Line One: Hollywood

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Hollywood is worried. Ever since "There's Something About Mary," in which Cameron Diaz styled her hair with some man-made gel, the "gross-out" comedy has been a staple for Hollywood. Small budgets, inexpensive stars, big profit margins. "Mary" gave birth to "American Pie" and "Road Trip," among others. The problem is, ever since "Dude, Where's My Car?" rode successfully into theaters last year, the genre seems to have run out of gas. Last month "Tomcats" — in which one character accidentally ate a surgically removed cancerous testicle — bombed on its opening weekend despite a rigorous marketing campaign. "No Pop in Zit Pix," hollered a headline in Variety, which declared that teen movies were no longer clicking with their intended audience.

Maybe the movies were just bad. Maybe the R-rated offerings from the genre are at a disadvantage, now that theater owners are more careful about keeping under-17-year-olds out. Maybe the teen audience just can't be shocked anymore. This weekend, you'll find Hollywood watching very closely the opening returns on "Freddy Got Fingered," starring Tom Green, the guy who shot to stardom doing sophomoric Dada comedy on his eponymous MTV show and who may or may not be married to Drew Barrymore. (He's been known to say they are married when they really aren't, though now they probably are.) In "Freddy Got Fingered," which Green cowrote and directed, he masturbates an elephant. Green skins a deer lying dead on the road and runs around screaming in the bloody hide. Green delivers a baby, cuts the umbilical cord with his teeth, swings the baby around with it and then tapes what's left of the cord to his own navel.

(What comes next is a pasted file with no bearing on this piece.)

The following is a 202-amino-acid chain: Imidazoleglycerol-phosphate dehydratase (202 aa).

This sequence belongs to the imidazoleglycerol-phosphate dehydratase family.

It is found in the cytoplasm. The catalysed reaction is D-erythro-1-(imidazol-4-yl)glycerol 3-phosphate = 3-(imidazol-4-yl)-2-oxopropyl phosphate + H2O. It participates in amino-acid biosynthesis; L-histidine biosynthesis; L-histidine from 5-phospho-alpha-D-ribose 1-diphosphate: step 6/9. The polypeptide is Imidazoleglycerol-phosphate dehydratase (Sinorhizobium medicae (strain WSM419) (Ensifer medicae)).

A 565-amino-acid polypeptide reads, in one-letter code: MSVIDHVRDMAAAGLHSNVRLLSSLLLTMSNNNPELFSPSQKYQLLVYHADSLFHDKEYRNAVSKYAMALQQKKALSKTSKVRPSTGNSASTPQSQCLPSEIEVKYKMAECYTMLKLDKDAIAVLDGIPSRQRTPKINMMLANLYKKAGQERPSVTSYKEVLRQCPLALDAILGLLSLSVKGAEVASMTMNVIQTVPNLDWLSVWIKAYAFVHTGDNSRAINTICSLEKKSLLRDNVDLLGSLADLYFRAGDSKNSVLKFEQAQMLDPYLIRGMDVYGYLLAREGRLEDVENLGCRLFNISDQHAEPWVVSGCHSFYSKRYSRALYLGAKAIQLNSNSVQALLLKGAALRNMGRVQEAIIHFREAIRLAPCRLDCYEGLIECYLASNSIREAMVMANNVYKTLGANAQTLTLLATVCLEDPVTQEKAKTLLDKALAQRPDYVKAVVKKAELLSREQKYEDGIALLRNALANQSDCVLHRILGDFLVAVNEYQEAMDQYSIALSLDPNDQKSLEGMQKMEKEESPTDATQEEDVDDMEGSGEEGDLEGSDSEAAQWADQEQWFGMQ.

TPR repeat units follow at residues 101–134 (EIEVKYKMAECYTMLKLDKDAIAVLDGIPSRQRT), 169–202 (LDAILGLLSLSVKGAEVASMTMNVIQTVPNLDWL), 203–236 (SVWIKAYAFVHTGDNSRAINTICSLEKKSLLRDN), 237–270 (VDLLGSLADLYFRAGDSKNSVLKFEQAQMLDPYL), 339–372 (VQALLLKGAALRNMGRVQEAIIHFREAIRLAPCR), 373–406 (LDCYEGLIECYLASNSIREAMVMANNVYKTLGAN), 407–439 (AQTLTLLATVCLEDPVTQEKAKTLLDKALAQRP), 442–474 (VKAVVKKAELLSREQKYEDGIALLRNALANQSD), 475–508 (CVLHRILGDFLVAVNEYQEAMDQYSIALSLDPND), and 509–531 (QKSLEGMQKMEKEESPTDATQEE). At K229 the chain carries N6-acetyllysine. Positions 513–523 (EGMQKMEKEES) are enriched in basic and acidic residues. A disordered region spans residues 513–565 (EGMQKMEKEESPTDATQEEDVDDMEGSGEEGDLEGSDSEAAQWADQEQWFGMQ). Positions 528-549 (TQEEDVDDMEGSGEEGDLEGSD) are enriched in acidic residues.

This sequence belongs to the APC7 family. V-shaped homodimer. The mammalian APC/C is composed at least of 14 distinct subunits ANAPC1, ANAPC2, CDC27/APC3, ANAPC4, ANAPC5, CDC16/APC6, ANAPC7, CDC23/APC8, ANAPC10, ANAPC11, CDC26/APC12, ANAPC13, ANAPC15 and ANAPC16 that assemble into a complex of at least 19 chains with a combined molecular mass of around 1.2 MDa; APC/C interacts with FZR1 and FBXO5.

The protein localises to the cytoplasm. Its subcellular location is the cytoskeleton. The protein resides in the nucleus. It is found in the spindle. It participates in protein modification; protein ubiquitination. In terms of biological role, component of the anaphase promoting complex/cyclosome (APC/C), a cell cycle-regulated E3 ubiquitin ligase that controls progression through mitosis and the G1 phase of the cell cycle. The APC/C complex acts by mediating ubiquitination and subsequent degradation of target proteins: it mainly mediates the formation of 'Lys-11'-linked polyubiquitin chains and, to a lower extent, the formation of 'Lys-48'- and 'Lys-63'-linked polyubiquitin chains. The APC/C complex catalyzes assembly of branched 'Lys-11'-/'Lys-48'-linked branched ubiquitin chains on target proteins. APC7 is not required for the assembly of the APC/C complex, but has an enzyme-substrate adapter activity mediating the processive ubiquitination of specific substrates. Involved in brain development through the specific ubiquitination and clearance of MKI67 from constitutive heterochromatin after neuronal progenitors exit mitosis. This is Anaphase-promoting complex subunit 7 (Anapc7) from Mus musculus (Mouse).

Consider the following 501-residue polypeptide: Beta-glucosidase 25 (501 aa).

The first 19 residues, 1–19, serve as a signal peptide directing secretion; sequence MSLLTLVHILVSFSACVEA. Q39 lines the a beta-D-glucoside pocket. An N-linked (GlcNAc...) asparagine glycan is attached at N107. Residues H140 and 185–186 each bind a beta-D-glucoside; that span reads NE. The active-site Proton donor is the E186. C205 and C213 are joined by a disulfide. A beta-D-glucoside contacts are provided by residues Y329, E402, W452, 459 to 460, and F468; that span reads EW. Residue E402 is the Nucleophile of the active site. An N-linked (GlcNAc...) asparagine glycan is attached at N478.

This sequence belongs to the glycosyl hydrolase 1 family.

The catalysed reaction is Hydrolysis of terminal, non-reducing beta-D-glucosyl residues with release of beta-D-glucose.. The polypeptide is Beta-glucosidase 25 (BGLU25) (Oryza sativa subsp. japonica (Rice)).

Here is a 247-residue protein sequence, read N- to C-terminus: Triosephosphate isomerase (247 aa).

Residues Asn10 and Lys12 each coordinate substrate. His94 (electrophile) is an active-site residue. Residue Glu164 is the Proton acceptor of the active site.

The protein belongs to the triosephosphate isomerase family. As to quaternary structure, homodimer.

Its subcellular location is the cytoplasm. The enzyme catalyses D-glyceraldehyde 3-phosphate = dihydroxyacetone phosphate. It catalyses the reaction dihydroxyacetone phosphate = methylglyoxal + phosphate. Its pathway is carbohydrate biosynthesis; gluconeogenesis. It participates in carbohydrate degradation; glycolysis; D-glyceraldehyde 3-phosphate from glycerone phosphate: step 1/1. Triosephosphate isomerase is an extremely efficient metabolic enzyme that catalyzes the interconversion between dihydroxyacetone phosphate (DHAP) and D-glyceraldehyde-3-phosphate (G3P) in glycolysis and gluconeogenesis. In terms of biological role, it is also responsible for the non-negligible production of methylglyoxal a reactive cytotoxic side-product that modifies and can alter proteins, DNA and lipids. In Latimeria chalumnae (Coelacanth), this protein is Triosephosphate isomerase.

Studios are hoping that Green has shock value and that "Freddy Got Fingered" (the title refers to an alleged incident of father-son incest) revives the gross-out genre. Besides sequels to such gross-out hits as "Scary Movie" and "American Pie" already in production, many more such films — cheapies geared toward young male audiences — have already been rushed into production because of the impending strikes by writers and actors. (Studios are hoping to finish as many movies as possible in case production shuts down in July.) If Green bombs this weekend, you'll hear no small amount of nail-biting in Hollywood. If it's a hit, you'll hear a sigh of relief. One thing you won't hear is "Freddy Got Fingered" among the list of Oscar nominees next March. Although if Hollywood really wanted to shock us, that would be a surefire tactic.